Read more at The Washington Times

Germany Sees Mixed Results in Refugee Education

BERLIN, Germany—Two years after Syrians started coming to Germany by the hundreds of thousands, the nation has had decidedly mixed results in integrating the new arrivals into its educational system. Older children are often shut out of learning anything other than German language and culture during their first year, though younger children who quickly learn the language can join their German peers in the classroom. 

Part of the problem, experts say, stems from the decentralized, ad hoc approach to refugee education in Germany.

Read more at Al Fanar

Italians in shock, tears after stunning loss knocks national soccer team out of World Cup

    ROME — Italians reacted with shock, grief, illness and tears Tuesday, a day after the unthinkable occurred: a loss by the national soccer team that knocked Italy out of the World Cup for the first time in 60 years.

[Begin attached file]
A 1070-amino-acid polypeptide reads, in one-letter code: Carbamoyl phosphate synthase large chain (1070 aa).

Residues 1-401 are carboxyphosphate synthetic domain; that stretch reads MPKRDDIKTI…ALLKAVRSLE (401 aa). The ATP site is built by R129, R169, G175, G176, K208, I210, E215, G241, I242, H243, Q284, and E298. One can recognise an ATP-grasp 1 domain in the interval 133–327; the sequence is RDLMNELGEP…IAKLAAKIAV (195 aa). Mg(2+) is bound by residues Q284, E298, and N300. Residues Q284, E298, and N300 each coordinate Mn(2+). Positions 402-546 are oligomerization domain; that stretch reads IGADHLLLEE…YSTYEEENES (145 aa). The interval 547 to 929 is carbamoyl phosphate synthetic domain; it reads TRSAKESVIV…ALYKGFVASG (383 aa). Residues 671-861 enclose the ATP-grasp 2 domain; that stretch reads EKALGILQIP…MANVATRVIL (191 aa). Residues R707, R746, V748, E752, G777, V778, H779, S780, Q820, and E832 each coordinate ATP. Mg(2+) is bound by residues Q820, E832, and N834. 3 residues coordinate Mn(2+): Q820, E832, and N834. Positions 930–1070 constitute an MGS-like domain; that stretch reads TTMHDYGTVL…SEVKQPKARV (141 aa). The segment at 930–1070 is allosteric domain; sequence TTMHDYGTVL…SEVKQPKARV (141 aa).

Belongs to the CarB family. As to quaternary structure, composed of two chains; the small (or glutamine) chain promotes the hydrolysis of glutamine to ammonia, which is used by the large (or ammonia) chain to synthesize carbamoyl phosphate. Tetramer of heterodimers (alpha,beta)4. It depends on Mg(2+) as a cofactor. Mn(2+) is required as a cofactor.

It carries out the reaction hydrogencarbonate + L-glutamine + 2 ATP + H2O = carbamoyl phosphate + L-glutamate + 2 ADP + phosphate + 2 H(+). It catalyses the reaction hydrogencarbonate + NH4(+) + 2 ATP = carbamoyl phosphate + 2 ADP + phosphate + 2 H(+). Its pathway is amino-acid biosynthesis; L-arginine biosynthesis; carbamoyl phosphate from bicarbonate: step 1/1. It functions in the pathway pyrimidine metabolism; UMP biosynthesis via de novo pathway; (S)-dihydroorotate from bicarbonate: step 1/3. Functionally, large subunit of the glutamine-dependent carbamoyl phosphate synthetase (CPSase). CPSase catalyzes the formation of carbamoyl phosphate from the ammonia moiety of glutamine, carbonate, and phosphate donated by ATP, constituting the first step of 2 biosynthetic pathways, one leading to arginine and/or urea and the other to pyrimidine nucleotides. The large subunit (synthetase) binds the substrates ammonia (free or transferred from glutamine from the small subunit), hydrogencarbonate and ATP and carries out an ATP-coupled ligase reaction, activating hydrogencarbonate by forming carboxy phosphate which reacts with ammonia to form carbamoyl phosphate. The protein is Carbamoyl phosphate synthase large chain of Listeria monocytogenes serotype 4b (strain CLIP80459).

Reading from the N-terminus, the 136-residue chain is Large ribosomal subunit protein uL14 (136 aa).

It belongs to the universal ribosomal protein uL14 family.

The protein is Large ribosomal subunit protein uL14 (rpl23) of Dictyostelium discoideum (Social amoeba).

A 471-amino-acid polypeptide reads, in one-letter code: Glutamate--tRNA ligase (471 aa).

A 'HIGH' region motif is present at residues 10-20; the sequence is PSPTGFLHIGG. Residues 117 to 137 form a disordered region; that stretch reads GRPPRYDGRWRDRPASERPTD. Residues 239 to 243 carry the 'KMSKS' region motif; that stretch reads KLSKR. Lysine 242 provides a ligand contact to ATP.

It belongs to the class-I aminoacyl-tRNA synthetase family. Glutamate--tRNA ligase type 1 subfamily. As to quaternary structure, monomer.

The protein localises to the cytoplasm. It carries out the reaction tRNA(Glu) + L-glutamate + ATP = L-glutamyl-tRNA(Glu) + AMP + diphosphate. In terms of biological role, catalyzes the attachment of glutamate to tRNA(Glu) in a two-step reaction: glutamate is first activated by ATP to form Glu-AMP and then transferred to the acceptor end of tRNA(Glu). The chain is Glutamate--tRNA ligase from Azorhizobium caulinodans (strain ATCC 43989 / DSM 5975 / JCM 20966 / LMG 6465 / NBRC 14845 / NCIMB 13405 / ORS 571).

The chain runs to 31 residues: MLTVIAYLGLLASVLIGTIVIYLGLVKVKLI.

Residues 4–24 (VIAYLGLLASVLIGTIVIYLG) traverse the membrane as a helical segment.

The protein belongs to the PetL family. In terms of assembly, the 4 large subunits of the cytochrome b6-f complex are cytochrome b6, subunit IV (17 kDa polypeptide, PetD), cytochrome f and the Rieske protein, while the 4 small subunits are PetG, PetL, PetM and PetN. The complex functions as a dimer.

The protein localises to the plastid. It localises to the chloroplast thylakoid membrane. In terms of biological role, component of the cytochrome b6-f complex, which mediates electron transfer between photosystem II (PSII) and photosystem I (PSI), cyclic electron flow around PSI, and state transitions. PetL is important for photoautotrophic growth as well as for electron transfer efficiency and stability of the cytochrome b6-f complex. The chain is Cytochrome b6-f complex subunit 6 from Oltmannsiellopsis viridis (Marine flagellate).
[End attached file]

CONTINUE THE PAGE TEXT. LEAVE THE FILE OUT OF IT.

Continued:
“It feels like the pope died,” lamented Sandro Lucchesi, 68, a retired bank clerk who was just 8 the only other time Italy failed to qualify for the World Cup. “Usually, everyone loves to talk about soccer, whether it’s to complain or brag. But this time, all my friends are just hanging their heads.”   

Read more at USA Today

Berlusconi returns to Italian politics — this time as likely kingmaker

    ROME — Bunga bunga is back. Silvio Berlusconi may be best known around the world for his “bunga bunga” sex parties and convictions for corruption that have regularly undermined a career unlike any other in postwar Italian politics.

The last time he held political office, he was forced to resign with the country on the brink of bankruptcy, and, because of a 2013 tax fraud conviction, he is legally barred from running for office again until 2019. He’s clearly not getting the message.